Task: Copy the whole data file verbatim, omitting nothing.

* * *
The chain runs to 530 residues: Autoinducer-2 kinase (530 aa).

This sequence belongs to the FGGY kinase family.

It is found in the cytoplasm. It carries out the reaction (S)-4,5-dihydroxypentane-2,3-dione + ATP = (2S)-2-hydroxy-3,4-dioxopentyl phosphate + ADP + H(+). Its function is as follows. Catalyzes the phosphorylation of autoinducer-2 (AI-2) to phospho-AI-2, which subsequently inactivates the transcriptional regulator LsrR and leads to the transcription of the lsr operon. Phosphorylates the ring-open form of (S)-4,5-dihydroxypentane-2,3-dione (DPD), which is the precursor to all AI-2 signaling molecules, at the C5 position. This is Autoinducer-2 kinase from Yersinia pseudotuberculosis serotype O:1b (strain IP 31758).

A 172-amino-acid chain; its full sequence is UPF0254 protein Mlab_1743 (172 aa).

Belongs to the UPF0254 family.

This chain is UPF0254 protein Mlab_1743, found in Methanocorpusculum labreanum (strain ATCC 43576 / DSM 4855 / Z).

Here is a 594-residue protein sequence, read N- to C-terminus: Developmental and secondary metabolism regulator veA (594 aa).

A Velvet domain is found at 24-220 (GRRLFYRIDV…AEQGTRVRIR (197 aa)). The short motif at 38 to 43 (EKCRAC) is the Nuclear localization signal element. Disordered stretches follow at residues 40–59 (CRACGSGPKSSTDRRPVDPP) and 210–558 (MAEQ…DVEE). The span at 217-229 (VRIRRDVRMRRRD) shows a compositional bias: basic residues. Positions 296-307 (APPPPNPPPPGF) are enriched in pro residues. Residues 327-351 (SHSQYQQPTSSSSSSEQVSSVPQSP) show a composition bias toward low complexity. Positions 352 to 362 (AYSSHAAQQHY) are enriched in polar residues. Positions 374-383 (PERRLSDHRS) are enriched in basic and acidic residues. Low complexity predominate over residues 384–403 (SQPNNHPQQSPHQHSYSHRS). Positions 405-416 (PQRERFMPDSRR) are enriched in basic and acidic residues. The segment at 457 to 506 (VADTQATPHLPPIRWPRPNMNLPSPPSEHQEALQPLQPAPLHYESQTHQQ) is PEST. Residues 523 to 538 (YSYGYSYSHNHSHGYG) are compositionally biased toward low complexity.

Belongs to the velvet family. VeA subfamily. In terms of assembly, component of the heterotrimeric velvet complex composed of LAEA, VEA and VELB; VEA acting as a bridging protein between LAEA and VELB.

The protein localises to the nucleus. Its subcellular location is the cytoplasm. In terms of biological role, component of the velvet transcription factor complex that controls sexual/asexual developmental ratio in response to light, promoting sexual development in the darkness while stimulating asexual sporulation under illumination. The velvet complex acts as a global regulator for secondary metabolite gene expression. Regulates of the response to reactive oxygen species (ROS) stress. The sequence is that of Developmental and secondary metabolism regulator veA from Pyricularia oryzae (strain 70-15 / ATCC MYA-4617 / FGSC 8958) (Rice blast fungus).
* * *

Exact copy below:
The chain runs to 530 residues: Autoinducer-2 kinase (530 aa).

This sequence belongs to the FGGY kinase family.

It is found in the cytoplasm. It carries out the reaction (S)-4,5-dihydroxypentane-2,3-dione + ATP = (2S)-2-hydroxy-3,4-dioxopentyl phosphate + ADP + H(+). Its function is as follows. Catalyzes the phosphorylation of autoinducer-2 (AI-2) to phospho-AI-2, which subsequently inactivates the transcriptional regulator LsrR and leads to the transcription of the lsr operon. Phosphorylates the ring-open form of (S)-4,5-dihydroxypentane-2,3-dione (DPD), which is the precursor to all AI-2 signaling molecules, at the C5 position. This is Autoinducer-2 kinase from Yersinia pseudotuberculosis serotype O:1b (strain IP 31758).

A 172-amino-acid chain; its full sequence is UPF0254 protein Mlab_1743 (172 aa).

Belongs to the UPF0254 family.

This chain is UPF0254 protein Mlab_1743, found in Methanocorpusculum labreanum (strain ATCC 43576 / DSM 4855 / Z).

Here is a 594-residue protein sequence, read N- to C-terminus: Developmental and secondary metabolism regulator veA (594 aa).

A Velvet domain is found at 24-220 (GRRLFYRIDV…AEQGTRVRIR (197 aa)). The short motif at 38 to 43 (EKCRAC) is the Nuclear localization signal element. Disordered stretches follow at residues 40–59 (CRACGSGPKSSTDRRPVDPP) and 210–558 (MAEQ…DVEE). The span at 217-229 (VRIRRDVRMRRRD) shows a compositional bias: basic residues. Positions 296-307 (APPPPNPPPPGF) are enriched in pro residues. Residues 327-351 (SHSQYQQPTSSSSSSEQVSSVPQSP) show a composition bias toward low complexity. Positions 352 to 362 (AYSSHAAQQHY) are enriched in polar residues. Positions 374-383 (PERRLSDHRS) are enriched in basic and acidic residues. Low complexity predominate over residues 384–403 (SQPNNHPQQSPHQHSYSHRS). Positions 405-416 (PQRERFMPDSRR) are enriched in basic and acidic residues. The segment at 457 to 506 (VADTQATPHLPPIRWPRPNMNLPSPPSEHQEALQPLQPAPLHYESQTHQQ) is PEST. Residues 523 to 538 (YSYGYSYSHNHSHGYG) are compositionally biased toward low complexity.

Belongs to the velvet family. VeA subfamily. In terms of assembly, component of the heterotrimeric velvet complex composed of LAEA, VEA and VELB; VEA acting as a bridging protein between LAEA and VELB.

The protein localises to the nucleus. Its subcellular location is the cytoplasm. In terms of biological role, component of the velvet transcription factor complex that controls sexual/asexual developmental ratio in response to light, promoting sexual development in the darkness while stimulating asexual sporulation under illumination. The velvet complex acts as a global regulator for secondary metabolite gene expression. Regulates of the response to reactive oxygen species (ROS) stress. The sequence is that of Developmental and secondary metabolism regulator veA from Pyricularia oryzae (strain 70-15 / ATCC MYA-4617 / FGSC 8958) (Rice blast fungus).